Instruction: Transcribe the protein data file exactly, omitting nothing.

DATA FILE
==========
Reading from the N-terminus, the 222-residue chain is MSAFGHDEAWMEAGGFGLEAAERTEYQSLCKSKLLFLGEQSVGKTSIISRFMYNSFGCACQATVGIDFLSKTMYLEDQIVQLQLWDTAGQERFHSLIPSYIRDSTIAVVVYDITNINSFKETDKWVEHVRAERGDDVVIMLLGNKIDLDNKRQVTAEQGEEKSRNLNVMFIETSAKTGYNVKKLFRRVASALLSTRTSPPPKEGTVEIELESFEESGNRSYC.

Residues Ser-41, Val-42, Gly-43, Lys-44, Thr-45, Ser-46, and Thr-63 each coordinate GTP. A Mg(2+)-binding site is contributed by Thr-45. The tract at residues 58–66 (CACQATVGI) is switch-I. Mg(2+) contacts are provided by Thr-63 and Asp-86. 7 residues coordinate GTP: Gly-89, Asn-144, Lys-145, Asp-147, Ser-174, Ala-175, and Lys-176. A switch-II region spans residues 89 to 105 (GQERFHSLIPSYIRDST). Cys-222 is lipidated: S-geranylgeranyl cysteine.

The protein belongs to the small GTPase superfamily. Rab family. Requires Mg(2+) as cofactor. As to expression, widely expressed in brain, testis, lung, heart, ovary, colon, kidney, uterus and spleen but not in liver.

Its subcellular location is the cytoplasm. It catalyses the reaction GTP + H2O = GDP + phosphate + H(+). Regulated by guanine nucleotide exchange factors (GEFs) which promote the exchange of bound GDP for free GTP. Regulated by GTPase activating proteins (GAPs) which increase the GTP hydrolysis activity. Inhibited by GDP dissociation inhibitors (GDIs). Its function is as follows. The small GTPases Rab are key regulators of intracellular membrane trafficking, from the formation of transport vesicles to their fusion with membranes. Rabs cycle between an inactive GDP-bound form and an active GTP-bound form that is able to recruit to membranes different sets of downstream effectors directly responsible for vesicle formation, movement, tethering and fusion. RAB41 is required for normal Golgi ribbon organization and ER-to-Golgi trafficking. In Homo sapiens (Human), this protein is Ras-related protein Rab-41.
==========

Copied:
Reading from the N-terminus, the 222-residue chain is MSAFGHDEAWMEAGGFGLEAAERTEYQSLCKSKLLFLGEQSVGKTSIISRFMYNSFGCACQATVGIDFLSKTMYLEDQIVQLQLWDTAGQERFHSLIPSYIRDSTIAVVVYDITNINSFKETDKWVEHVRAERGDDVVIMLLGNKIDLDNKRQVTAEQGEEKSRNLNVMFIETSAKTGYNVKKLFRRVASALLSTRTSPPPKEGTVEIELESFEESGNRSYC.

Residues Ser-41, Val-42, Gly-43, Lys-44, Thr-45, Ser-46, and Thr-63 each coordinate GTP. A Mg(2+)-binding site is contributed by Thr-45. The tract at residues 58–66 (CACQATVGI) is switch-I. Mg(2+) contacts are provided by Thr-63 and Asp-86. 7 residues coordinate GTP: Gly-89, Asn-144, Lys-145, Asp-147, Ser-174, Ala-175, and Lys-176. A switch-II region spans residues 89 to 105 (GQERFHSLIPSYIRDST). Cys-222 is lipidated: S-geranylgeranyl cysteine.

The protein belongs to the small GTPase superfamily. Rab family. Requires Mg(2+) as cofactor. As to expression, widely expressed in brain, testis, lung, heart, ovary, colon, kidney, uterus and spleen but not in liver.

Its subcellular location is the cytoplasm. It catalyses the reaction GTP + H2O = GDP + phosphate + H(+). Regulated by guanine nucleotide exchange factors (GEFs) which promote the exchange of bound GDP for free GTP. Regulated by GTPase activating proteins (GAPs) which increase the GTP hydrolysis activity. Inhibited by GDP dissociation inhibitors (GDIs). Its function is as follows. The small GTPases Rab are key regulators of intracellular membrane trafficking, from the formation of transport vesicles to their fusion with membranes. Rabs cycle between an inactive GDP-bound form and an active GTP-bound form that is able to recruit to membranes different sets of downstream effectors directly responsible for vesicle formation, movement, tethering and fusion. RAB41 is required for normal Golgi ribbon organization and ER-to-Golgi trafficking. In Homo sapiens (Human), this protein is Ras-related protein Rab-41.